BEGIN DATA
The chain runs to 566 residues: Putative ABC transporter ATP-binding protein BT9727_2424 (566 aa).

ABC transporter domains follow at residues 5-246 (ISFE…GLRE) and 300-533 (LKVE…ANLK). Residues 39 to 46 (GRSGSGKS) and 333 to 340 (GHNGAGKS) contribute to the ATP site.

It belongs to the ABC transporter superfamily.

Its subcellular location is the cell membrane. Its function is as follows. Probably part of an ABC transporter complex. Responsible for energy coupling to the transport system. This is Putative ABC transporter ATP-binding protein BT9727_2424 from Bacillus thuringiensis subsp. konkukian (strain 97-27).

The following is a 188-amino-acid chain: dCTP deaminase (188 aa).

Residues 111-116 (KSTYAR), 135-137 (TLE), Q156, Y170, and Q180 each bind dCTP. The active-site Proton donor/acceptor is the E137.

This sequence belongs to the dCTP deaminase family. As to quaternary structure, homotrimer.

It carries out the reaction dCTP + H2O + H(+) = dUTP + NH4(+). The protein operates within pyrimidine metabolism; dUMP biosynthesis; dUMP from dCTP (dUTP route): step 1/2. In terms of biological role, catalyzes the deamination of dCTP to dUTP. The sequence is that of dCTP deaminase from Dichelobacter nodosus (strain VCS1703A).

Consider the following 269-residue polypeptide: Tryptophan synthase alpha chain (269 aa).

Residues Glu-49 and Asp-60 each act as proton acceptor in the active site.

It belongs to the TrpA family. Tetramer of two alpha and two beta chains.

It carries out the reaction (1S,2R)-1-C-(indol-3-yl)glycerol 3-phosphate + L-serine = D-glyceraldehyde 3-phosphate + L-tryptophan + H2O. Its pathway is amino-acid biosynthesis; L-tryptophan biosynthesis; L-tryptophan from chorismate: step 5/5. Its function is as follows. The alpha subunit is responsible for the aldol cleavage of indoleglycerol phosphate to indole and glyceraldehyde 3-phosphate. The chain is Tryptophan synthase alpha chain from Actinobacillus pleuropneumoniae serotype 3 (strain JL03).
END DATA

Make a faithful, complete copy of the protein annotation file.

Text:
The chain runs to 566 residues: Putative ABC transporter ATP-binding protein BT9727_2424 (566 aa).

ABC transporter domains follow at residues 5-246 (ISFE…GLRE) and 300-533 (LKVE…ANLK). Residues 39 to 46 (GRSGSGKS) and 333 to 340 (GHNGAGKS) contribute to the ATP site.

It belongs to the ABC transporter superfamily.

Its subcellular location is the cell membrane. Its function is as follows. Probably part of an ABC transporter complex. Responsible for energy coupling to the transport system. This is Putative ABC transporter ATP-binding protein BT9727_2424 from Bacillus thuringiensis subsp. konkukian (strain 97-27).

The following is a 188-amino-acid chain: dCTP deaminase (188 aa).

Residues 111-116 (KSTYAR), 135-137 (TLE), Q156, Y170, and Q180 each bind dCTP. The active-site Proton donor/acceptor is the E137.

This sequence belongs to the dCTP deaminase family. As to quaternary structure, homotrimer.

It carries out the reaction dCTP + H2O + H(+) = dUTP + NH4(+). The protein operates within pyrimidine metabolism; dUMP biosynthesis; dUMP from dCTP (dUTP route): step 1/2. In terms of biological role, catalyzes the deamination of dCTP to dUTP. The sequence is that of dCTP deaminase from Dichelobacter nodosus (strain VCS1703A).

Consider the following 269-residue polypeptide: Tryptophan synthase alpha chain (269 aa).

Residues Glu-49 and Asp-60 each act as proton acceptor in the active site.

It belongs to the TrpA family. Tetramer of two alpha and two beta chains.

It carries out the reaction (1S,2R)-1-C-(indol-3-yl)glycerol 3-phosphate + L-serine = D-glyceraldehyde 3-phosphate + L-tryptophan + H2O. Its pathway is amino-acid biosynthesis; L-tryptophan biosynthesis; L-tryptophan from chorismate: step 5/5. Its function is as follows. The alpha subunit is responsible for the aldol cleavage of indoleglycerol phosphate to indole and glyceraldehyde 3-phosphate. The chain is Tryptophan synthase alpha chain from Actinobacillus pleuropneumoniae serotype 3 (strain JL03).